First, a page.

The Great Anxiety Debate

What is The Great Anxiety Debate?

There is no debate about whether anxiety exists. It is real and we all have it to a certain degree at certain times. If we accept that fact, we can learn to cope effectively with it.

The Great Anxiety Debate is the conversations you have in your head with Anxiety. You try to convince Anxiety that something is safe and Anxiety tries to convince you that you are catastrophically wrong.

When you have an anxiety disorder, Anxiety can be very persuasive in trying to get you to do its bidding:

  • “Don’t touch that or you’ll get sick!”
  • “Don’t go to the party because everyone will reject you!”
  • “Don’t fly in the airplane or you’ll die in a crash!”

While it can be helpful at times to seek some basic information, (e.g. Flying is so safe that, statistically speaking, you’d have to fly every day for 16,000 years before being in a fatal plane crash) no amount of information will bring 100% certainty that something is safe (because occasionally a plane will crash). Anxiety knows this and will always try to throw that in your face in order to win The Great Anxiety Debate. It goes something like this:

Let’s say you have a social phobia and have been invited to a party. Anxiety will try to out-debate you in order to keep you home snug and safe (and lonely).

Anxiety: “You’d better stay home and not go to the party!”

You: “Why should I? I really want to make some more friends; maybe meet someone special.”

Anxiety: “Why you ask? Because no one will like you! They will think you are a pathetic, awkward, boring loser…that’s why not!”

You: “That won’t happen.”

Anxiety: “Are you sure?! Are you absolutely certain? If you are going to go, you have to be absolutely certain!”

You: “I guess I’m not really sure.”

Anxiety: “See, you aren’t even certain! What were you thinking?! If you go, they will all reject you. You won’t be able to show your face around any of those people ever again! You’ll be alone and depressed forever!!!”

You: “Maybe you’re right. Why take the chance? Let’s see what’s on TV.”

You can’t win The Great Anxiety Debate. It will always come down to you not being absolutely 100% certain of the safety of the situation. We can’t really know anything with 100% certainty. For example, are you 100% certain that you are really awake right now and that you are not just dreaming that you are reading this article? I know, I know…you are convinced that you are awake at this moment. Let me ask you this…when you were asleep last night and dreaming that you had shown up to work in your underwear, weren’t you certain at the time that it was really happening (that you were awake when you were really dreaming)? I thought so.

So we cannot be certain of safety. If your goal is 100% certainty of safety before facing your fears then Anxiety will always win. Let me suggest another strategy.

  • Take reasonable risks
  • Be willing to embrace uncertainty and discomfort
  • Observe the outcome
  • You choose your behaviors based on your goals and values—Anxiety doesn’t get a vote
  • Accept that you and your experiences cannot (and do not have to be) perfect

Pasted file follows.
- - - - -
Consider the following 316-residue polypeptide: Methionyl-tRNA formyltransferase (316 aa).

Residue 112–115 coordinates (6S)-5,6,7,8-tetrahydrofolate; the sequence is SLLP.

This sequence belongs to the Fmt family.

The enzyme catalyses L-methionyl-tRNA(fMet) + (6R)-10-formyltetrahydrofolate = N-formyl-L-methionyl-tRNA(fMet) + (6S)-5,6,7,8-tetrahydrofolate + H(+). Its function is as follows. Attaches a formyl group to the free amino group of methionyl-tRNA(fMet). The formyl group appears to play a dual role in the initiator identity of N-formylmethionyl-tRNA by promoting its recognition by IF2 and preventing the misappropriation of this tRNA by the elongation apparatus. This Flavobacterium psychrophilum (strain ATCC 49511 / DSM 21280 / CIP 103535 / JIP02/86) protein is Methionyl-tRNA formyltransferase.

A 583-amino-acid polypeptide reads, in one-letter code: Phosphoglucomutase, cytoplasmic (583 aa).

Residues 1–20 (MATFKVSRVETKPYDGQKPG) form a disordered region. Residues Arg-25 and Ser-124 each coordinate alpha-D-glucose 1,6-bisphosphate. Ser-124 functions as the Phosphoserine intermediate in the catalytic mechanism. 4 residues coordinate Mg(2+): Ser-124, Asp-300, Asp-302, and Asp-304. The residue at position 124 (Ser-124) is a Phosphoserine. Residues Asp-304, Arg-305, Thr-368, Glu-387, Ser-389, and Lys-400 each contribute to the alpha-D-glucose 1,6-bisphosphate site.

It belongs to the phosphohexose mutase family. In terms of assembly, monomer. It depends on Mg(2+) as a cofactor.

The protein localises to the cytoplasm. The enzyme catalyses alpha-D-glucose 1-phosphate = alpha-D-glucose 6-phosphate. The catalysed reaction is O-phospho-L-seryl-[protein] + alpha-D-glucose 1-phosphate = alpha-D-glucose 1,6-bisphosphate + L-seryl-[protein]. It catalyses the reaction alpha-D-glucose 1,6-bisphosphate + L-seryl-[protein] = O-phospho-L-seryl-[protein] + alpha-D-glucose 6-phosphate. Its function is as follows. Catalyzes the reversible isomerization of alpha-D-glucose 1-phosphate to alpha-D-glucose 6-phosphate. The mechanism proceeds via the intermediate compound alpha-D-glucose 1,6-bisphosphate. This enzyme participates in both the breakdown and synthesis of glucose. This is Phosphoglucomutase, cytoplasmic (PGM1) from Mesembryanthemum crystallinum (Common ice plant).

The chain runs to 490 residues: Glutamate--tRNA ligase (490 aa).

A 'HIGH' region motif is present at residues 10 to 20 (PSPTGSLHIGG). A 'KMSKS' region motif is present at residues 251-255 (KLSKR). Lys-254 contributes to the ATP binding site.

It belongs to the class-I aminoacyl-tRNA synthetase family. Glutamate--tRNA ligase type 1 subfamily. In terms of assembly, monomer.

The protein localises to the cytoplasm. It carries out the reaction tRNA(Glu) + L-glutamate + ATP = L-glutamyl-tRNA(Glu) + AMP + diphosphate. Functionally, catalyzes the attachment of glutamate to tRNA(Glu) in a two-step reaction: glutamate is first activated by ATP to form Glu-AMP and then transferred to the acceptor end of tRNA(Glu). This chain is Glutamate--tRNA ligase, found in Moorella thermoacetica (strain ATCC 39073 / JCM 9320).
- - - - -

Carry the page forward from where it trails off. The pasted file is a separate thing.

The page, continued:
If you have an anxiety disorder, you are probably not a good judge of the safety of your feared situation. If you are terrified to fly, you probably have an exaggerated notion of the dangerousness of flying. Take yourself out of the equation. What do MOST people (who are not phobic of flying) think about the safety of flying? What would most people say about the likelihood of contracting HIV or hepatitis by using a public bathroom? Would most people agree that talking to an attractive person at a party (or even spilling a drink at a party) is a horribly risky thing to do?

While these activities could possibly result in a highly undesirable or traumatic outcome, most people would agree that it is unlikely. If the fear is of jumping out of an airplane without a parachute, most would agree that it might not be such a good idea—that it’s an unreasonable risk.

Still, no matter how overwhelming the evidence of safety is, there is no certainty. Although trying to think in terms of how most people would rate the safety of a situation can be initially helpful in determining a reasonable risk, endless reassurance-seeking (“Are you sure it’s safe…how do you know?…”) in order to chase certainty is not helpful.

Once you enter your feared situation, Anxiety will attempt to engage you in debate (“How do you know this is safe? It looks dangerous to me!”). Instead of participating in the debate, how about acknowledging and accepting Anxiety’s presence; both the “debate” thoughts and the uncomfortable feelings, and committing yourself to focusing on the present moment and observe for yourself whether the experience is truly catastrophic? The situation, your comfort level, and your performance don’t have to be perfect (in fact, THAT is a guarantee) but you can still move forward in the world and go after what you truly desire (taking that flight, talking to people at parties, giving that speech, and so on). Remember—Anxiety only gets to vote on your behaviors if you give it that power.

The next time you courageously choose to face your fears, you can be sure that Anxiety will be there desperately trying to engage you in debate. You can choose to let Anxiety debate all by itself. Let it be a one-sided conversation that you choose not to participate in nor even attend to. Go out and live your life and let Anxiety jabber on in the background without a debate partner.

Eric Goodman, Ph.D.

coastalcenter.org